Following extensive research and the Charlotte Motor Speedway test, NASCAR officials decided on the 2014 rule package and have delivered it to the race teams.
“I’m very proud of our team at NASCAR and all of the race teams and OEMs and everybody that participated. It was a highly collaborative exercise,” NASCAR’s VP of Innovation and Racing Development, Gene Stefanyshyn, said. “We planned it very well. We made sure everybody was prepared. I think we ran a disciplined process. I think it kind of sets the stage in regard to how we want to continue doing our work going forward. So I think we heard a lot of good comments from most of the teams on the way the whole process was run. I felt very good about it.
“We planned it well, and there is not only the planning of it, but the collection of some very, very important, important data was also a key element of it, and we managed to get some of that data, and that provides us better insight.”
The first change is that teams will statically set the race car ride height and eliminate the pre- and post-race front high rules and inspection. In the past, teams were using light springs in the front to make sure that the car made it through inspection. With that eliminated, it opens the game up more for teams.
“Now we will be having heavier springs in the front end which will enable the teams to essentially be not running on the bump stops or having the whole vehicle totally loaded on the suspension system,” Stefanyshyn said. “We’ll have some dampening between the mass of the body and the suspension which will give them more mechanical grip.”
In return, this should make the handling of the car more predictable.
“The drivers feel very good about the car,” Stefanyshyn added. “But they do indicate that sometimes when they get into heavy traffic, the car does get a bit unpredictable and less stable. So we’re hoping that this will, in fact, provide the drivers with more confidence in these type of very, let’s say, congested environments to drive harder and be willing to pass.”
In past inspection processes, NASCAR would put the car on the laser, or on blocks, to make sure the car is at it’s set height – six inches up in the front, eight inches in the rear. Once at this position, NASCAR would measure key dimensions of the racecar such as camber, how much it tracks, wheel-base, etc.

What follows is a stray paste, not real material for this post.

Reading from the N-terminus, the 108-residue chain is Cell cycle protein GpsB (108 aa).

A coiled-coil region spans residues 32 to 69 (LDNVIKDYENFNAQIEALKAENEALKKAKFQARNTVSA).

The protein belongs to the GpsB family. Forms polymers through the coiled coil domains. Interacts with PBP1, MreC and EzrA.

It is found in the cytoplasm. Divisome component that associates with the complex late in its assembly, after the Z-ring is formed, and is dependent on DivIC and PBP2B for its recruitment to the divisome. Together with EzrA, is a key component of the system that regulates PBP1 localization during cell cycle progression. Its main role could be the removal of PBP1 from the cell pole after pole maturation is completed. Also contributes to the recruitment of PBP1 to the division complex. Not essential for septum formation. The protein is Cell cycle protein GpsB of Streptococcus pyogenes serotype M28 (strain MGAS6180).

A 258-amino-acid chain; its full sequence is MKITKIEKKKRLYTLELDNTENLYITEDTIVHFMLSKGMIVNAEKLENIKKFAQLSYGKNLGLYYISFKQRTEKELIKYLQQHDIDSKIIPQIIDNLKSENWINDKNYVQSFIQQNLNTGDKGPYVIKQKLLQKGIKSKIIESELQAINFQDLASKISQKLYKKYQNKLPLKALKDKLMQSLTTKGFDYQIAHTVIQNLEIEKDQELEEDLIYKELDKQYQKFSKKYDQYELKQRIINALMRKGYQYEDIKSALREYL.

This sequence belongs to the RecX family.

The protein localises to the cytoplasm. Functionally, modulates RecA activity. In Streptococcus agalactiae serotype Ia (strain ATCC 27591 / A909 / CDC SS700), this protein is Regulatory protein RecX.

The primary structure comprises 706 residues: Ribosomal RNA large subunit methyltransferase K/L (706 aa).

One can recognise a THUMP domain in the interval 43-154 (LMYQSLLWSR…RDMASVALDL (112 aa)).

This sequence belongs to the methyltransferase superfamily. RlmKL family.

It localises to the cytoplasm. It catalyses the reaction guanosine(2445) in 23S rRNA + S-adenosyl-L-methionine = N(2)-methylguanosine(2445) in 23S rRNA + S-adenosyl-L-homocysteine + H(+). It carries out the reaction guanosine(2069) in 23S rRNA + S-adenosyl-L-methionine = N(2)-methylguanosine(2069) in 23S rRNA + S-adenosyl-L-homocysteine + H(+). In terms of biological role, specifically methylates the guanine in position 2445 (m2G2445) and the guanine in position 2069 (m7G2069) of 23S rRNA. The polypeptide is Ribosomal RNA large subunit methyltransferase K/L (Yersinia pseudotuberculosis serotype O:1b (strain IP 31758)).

“This is how we make sure that the cars are all equal and will be competing fairly,” he said.
When NASCAR is done inspecting, the car is to remain at the height that is set during that time – so front end would be 4.25 inches without the blocks/lasers.
The change will have NASCAR allow the car to go straight to race attitude when it is off the blocks, which the attitude will be up to the teams to pick.
“If they want to drop the front end of the car down to half an inch, they’re able to do that,” he explained. “If they want to drop it to 1.5 inches, they’re able to do that. So we’re actually letting them put the car in more of a race position.
“Because what happens when the car is sitting there statically at 4.25 inches, as soon as it gets on the track, the downforce on that car drives the front end down towards the track anyway. But then what happens is that front end tends to bounce and load and unload, and this is how you get some of the instability.”
The second change is the package will include a square leading edge on the splitter, side skirt and rear fascia adjustments. The cars will also require an eight-inch rear spoiler.
Lastly, a 43-inch by 13-inch radiator pan will be required.
The changes are meant to play with the downforce of the car, the amount of downforce and play with the balance from front to rear.
Given the time frame from Charlotte’s test to the season in wanting to give teams time to prepare, Stefanyshyn said that these were changes they thought they could make for now, but it’s not the final solution. Heading into the 2015 season, there will be more changes made.
One of the future changes – and was played with at the test – could be the addition of a tapered spacer, which would in fact cut some of the horsepower. The theory is lower cars equal more passing. Stefanyshyn said it wasn’t implemented this year due to timing wise, but could be looked at for next year.
“This is definitely something that we are entertaining for ’15, but we want to take a more holistic approach to when we solve it,” he said. “We’d like to be able to do perhaps three things at once, and we think come up with a more robust solution that can serve us better in the longer run. So this is something I think we are going to definitely look at for ’15.”
For now, Stefanyshyn feels that this will draw the field closer together, allowing for better competition and more passing.
“We think we’re moving in that direction,” he said. “As you well know, there are many different opinions, and if you sit there and listen to them all, some people say no downforce, some people say more downforce, and it’s kind of all over the place.
“So it is a bit–you’ll find some people that agree, and some people disagree. We think we’ve got it right. We’ve looked at the data and it all seems to be pointing in this direction. We also need to understand that our average speeds have gone up by somewhere around 35 miles an hour, and our tire patch essentially or the amount of tire we have on a track has not changed. So we do have certain dynamics that have occurred over history that we’re managing.”